HeuristicLab 3.3.10 "Vancouver" Release

With the GECCO conference just around the corner, it's time again for a new release! Therefore, the HeuristicLab development team is proud to announce the release of HeuristicLab 3.3.10 "Vancouver".

Among others, HeuristicLab 3.3.10 "Vancouver" contains the following new features:

  • Scripting environment for rapid-prototyping (C# Script)
  • New problems: External evaluation for Scilab and Matlab
  • Grammatical Evolution
  • Data Preprocessing
  • Redesigned start page containing even more samples, including scripting samples

For a full list of all changes in HeuristicLab 3.3.10 "Vancouver" have a look at the ChangeLog.

Go to the Download page or click on the image below to get HeuristicLab 3.3.10 "Vancouver" now!

HeuristicLab 3.3.9 Release

The HeuristicLab development team is proud to announce the release of HeuristicLab 3.3.9.

Among others, HeuristicLab 3.3.9 contains the following new features:

  • CMAES
  • improved Hive server performance
  • improved GP interpreter performance
  • export of symbolic regression/classification solutions to Excel
  • a new problem for the optimization of trading rules

For a full list of all changes in HeuristicLab 3.3.9 have a look at the ChangeLog.

Go to the Download page or click on the image below to get HeuristicLab 3.3.9 now!

Gaussian Processes for Regression and Classification

With the latest HeuristicLab version 3.3.8 we released an implementation of Gaussian process models for regression analysis. Our purely managed C# implementation is mainly based on the MATLAB implementation by Rasmussen and Nickisch accompanying the book "Gaussian Processes for Machine Learning" by Rasmussen and Williams (available online).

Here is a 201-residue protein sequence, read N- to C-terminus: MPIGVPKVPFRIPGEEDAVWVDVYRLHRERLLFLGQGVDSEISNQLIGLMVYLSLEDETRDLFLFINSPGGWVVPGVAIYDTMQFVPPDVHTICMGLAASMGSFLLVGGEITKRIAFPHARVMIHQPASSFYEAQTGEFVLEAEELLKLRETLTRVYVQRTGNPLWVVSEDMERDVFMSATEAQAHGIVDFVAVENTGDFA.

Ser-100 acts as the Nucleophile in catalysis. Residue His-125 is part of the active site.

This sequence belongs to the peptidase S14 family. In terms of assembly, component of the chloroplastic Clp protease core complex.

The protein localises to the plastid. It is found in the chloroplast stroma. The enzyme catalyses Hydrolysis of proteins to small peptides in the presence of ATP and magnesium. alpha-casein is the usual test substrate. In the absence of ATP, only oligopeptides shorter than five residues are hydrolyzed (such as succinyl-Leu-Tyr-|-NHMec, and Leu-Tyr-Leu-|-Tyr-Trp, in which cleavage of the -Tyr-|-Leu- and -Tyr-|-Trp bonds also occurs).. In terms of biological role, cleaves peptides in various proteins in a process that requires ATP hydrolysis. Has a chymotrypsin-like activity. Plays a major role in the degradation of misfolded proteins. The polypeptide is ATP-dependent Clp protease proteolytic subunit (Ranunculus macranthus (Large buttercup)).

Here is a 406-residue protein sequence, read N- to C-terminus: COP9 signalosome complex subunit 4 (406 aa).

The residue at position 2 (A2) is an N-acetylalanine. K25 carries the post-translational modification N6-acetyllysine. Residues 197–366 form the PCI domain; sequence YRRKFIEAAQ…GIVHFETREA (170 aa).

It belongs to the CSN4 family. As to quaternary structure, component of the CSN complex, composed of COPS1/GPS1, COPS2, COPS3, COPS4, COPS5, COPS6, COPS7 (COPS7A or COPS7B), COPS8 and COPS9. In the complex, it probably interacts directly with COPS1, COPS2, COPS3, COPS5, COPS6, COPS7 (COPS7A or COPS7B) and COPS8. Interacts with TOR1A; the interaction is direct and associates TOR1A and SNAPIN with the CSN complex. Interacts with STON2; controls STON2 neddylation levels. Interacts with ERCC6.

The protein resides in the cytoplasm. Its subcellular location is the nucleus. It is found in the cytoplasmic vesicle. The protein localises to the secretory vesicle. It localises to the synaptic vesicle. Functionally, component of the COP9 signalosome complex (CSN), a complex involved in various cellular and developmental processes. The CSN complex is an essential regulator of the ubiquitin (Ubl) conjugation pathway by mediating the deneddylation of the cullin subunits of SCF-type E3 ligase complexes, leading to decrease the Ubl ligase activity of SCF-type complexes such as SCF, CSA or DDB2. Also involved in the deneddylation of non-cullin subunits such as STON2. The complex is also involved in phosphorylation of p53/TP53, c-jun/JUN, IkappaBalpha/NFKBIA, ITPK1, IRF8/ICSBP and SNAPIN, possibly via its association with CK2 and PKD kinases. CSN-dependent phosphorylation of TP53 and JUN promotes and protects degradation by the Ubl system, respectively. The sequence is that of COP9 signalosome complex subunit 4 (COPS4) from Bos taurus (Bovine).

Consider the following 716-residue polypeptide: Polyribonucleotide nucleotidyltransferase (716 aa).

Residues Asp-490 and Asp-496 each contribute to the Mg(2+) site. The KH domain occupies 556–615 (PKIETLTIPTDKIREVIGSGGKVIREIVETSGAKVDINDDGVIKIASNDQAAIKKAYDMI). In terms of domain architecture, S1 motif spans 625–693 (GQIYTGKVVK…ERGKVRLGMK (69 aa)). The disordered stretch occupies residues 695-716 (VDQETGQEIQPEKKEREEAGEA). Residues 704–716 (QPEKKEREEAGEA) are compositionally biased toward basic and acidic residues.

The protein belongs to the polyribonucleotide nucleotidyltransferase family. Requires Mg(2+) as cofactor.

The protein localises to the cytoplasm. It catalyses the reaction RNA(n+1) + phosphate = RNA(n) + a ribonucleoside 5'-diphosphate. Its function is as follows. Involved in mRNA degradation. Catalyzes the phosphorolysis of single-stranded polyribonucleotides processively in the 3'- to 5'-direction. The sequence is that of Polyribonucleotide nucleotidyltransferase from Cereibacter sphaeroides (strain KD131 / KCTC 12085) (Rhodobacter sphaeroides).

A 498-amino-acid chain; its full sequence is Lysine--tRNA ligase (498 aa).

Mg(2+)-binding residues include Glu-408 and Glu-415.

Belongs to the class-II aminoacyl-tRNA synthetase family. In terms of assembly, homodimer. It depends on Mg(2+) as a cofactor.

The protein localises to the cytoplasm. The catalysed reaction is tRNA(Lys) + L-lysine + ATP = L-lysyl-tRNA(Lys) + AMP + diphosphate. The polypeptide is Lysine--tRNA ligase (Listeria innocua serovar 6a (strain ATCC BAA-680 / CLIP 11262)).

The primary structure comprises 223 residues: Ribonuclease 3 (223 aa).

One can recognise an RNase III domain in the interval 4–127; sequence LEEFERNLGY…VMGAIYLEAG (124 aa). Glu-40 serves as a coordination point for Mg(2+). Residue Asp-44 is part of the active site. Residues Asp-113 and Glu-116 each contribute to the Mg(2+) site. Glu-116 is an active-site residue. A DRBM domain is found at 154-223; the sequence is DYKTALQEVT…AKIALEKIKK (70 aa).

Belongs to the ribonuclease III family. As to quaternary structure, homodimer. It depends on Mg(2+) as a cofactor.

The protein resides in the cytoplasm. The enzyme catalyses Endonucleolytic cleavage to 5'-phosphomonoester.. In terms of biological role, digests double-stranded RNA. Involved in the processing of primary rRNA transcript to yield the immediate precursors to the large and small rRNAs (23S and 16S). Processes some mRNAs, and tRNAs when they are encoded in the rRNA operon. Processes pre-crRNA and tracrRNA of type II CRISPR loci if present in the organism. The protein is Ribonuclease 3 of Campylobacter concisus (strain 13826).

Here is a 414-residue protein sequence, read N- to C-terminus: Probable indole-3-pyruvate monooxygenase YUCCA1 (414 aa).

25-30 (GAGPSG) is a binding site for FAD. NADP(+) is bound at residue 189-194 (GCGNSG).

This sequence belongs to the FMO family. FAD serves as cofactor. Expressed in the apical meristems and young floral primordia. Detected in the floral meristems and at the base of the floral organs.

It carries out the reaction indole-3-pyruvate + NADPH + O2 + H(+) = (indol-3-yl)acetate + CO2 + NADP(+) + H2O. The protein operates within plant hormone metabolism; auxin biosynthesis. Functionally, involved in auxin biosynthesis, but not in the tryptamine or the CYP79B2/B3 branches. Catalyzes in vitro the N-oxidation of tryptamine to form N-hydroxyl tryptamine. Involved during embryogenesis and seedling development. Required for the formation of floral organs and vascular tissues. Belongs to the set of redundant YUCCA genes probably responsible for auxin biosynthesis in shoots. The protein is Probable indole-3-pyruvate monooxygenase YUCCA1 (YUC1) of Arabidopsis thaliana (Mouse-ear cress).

If you want to try Gaussian process regression in HeuristicLab, simply open the preconfigured sample. You can also import a CSV file with your own data.

The Gaussian process model can be viewed as a Bayesian prior distribution over functions and is related to Bayesian linear regression.

Samples from two different one-dimensional Gaussian processes:

Similarily to other models, such as the SVM, the GP model also uses the 'kernel-trick' to handle high-dimensional non-linear projections to feature space efficiently.

'Fitting' the model means to calculate the posterior Gaussian process distribution by conditioning the GP prior distribution on the observed data points in the training set. This leads to a posterior distribution in which functions that go through the observed training points are more likely. From the posterior GP distribution it is easily possible to calculate the posterior predictive distribution. So, instead of a simple point prediction for each test point it is possible to use the mean of the predictve distribution and calculate confidence intervals for the prediction at each test point.

The model is non-parametric and is fully specified via a mean function and a covariance function. The mean and covariance function often have hyper-parameters that have to be optimized to fit the model to a given training data set. For more information check out the book.

In HeuristicLab hyper-parameters of the mean and covariance functions are optimized w.r.t. the likelihood function (type-II ML) using the gradient-based BFGS algorithm. In the GUI you can observe the development of the likelihood and the values of the hyper-parameters over BFGS iterations. The output of the final Gaussian process model can also be visualized using a line chart that shows the mean prediction and the 95% confidence intervals.

Line chart of the negative log-likelihood:

Line chart of the optimized hyper-parameters:

Output of the model (mean and confidence interval):

We observed Gaussian process models often produce very accurate predictions, especially for low-dimensional data sets with up to 5000 training points. For larger data sets the computational effort becomes prohibitive (we have not yet implemented sparse approximations).

HeuristicLab 3.3.8 Release